Everyone who has a life-threatening allergy knows they must always carry an epinephrine autoinjector with them. The most common version is the EpiPen. EpiPens can inject epinephrine into the blood stream to reverse the allergic reaction. Even though I know how important having an EpiPen is, I have always been bad at remembering to bring it with me when I go places.

In fall semester 2016, I took a course called Entrepreneurial Creative Thinking, where the credo is “identify a problem, find a solution.” My problems? Forgetting to bring my EpiPen with me. My throat closing up during an allergic reaction, preventing me from calling for help. The medication inside the EpiPen overheating or freezing and thus becoming less effective. And the challenge of finding safe places to eat.

After identifying my problems I made sure the issues I face affected others in the food allergy community. I spoke to everyone I could find on campus who either had severe food allergies or cared for someone with this medical condition. I also spoke to my allergists, and Connie Peters, the nurse at Juniata’s Health and Wellness Center. The responses I collected showed me that my problems were universal.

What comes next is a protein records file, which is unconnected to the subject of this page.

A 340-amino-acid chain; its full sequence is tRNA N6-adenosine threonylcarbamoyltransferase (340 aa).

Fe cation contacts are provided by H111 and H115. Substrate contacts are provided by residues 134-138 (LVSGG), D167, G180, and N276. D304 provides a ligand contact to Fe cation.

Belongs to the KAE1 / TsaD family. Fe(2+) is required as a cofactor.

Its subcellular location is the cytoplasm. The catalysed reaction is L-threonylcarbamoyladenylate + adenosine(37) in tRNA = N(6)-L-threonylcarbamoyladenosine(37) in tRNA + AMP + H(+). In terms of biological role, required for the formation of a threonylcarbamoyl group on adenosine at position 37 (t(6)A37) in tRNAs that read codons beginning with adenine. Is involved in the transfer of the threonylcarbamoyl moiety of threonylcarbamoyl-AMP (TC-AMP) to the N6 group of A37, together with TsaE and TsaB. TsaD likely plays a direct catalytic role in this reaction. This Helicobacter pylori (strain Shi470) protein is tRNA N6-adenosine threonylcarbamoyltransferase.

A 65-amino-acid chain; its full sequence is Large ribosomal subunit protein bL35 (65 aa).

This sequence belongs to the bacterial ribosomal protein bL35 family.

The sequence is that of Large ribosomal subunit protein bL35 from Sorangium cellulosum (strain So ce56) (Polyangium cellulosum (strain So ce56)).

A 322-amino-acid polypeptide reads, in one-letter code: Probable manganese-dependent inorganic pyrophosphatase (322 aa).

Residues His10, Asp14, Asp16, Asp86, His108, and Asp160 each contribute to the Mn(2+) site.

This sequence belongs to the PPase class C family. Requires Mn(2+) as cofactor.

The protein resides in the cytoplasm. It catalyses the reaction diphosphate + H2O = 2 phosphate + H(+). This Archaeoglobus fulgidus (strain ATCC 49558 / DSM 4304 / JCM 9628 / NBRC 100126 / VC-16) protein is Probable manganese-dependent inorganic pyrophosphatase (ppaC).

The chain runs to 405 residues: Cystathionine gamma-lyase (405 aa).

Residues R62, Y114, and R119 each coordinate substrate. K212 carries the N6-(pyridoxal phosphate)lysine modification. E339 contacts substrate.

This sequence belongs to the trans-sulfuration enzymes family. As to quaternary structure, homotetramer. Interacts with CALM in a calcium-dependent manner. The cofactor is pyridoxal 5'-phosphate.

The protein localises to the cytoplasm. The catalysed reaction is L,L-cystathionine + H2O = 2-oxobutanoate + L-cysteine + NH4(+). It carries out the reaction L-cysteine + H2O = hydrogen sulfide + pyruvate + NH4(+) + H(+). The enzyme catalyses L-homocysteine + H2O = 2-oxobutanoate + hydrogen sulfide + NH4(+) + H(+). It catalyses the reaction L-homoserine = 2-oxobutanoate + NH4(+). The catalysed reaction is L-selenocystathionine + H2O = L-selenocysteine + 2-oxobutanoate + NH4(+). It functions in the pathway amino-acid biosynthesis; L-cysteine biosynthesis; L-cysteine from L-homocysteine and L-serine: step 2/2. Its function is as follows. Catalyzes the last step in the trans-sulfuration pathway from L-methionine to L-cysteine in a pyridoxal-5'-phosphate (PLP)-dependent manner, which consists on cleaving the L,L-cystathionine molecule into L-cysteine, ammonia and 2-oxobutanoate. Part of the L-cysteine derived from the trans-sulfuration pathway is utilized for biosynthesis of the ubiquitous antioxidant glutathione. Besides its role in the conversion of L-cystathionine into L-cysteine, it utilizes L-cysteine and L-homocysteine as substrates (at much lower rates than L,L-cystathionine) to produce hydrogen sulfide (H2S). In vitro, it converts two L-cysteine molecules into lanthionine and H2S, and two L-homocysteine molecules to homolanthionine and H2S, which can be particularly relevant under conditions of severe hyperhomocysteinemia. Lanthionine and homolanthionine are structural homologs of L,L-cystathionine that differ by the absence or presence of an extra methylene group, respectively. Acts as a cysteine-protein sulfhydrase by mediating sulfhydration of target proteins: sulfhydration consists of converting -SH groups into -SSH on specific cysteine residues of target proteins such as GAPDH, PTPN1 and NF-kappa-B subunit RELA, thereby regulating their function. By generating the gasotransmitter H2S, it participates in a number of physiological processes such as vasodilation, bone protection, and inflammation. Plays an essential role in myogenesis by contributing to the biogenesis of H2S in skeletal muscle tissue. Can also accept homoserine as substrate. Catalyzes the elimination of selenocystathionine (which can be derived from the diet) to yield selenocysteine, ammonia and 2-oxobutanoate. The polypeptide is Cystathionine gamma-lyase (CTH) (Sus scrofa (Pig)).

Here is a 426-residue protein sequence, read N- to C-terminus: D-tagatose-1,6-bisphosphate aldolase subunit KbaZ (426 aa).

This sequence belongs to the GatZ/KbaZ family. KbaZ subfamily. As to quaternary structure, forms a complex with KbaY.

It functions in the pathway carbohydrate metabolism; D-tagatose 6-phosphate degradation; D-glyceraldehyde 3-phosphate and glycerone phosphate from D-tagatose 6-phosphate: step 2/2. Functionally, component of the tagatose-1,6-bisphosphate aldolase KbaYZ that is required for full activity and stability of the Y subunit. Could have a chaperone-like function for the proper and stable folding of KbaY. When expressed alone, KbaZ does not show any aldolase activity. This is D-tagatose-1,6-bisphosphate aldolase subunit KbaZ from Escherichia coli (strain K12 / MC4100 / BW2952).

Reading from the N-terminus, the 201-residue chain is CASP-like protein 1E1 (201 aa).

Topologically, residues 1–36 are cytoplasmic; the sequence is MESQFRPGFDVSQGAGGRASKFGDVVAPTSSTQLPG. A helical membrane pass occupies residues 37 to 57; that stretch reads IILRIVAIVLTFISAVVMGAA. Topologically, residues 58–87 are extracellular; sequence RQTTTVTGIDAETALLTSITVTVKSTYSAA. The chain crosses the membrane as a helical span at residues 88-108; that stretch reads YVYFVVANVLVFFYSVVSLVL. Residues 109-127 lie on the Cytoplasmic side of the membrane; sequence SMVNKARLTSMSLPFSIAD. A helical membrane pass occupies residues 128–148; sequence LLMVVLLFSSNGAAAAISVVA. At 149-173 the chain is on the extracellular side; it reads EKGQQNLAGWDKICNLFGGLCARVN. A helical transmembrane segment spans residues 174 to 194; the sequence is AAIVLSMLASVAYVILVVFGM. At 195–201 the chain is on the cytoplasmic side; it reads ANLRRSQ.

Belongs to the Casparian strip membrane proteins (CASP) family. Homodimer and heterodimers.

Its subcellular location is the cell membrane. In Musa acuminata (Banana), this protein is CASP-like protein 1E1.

However, I needed to confirm my findings on a larger scale. I conducted a 200-person survey among online support communities for people with food allergies. The results overwhelmingly showed that these problems were issues for the entire community. The next step: forming a solution.

When I was in ninth grade, I had addressed my trouble remembering my EpiPen by taping it to the back of my cell phone. This idea worked quite well at the time, but someone already invented duct tape, so no business opportunity there.

I decided to create a case for the device that synced to an app on smartphones via wireless connection. Whenever a person gets out of range of his or her autoinjector the phone will receive an alarm saying, “Retrieve the device.” Additionally, when the case is opened, the app sends a notification to pre-designated emergency contacts.

As I developed this new product, I discovered another company, Aterica, was in the process of developing a product that was similar in almost every way to my proposed product. Aterica had also planned to offer nearly identical service features. This was devastating. For around a week and a half I was miserable, wondering whether I should continue my business venture.

After researching the Aterica product, I realized that there was ample room for innovation and improvement. I can’t share exactly what this entails, but I am currently working on an improved version that offers the same value and features, and is more practical. I will be working with several students at the College and Penn State University to help bring this idea to market.

As we move forward in our research and development, we are open to working with Mylan, the company that produces the EpiPen, and Kaleo, the producer of the Auvi-Q (the second most popular auto injector).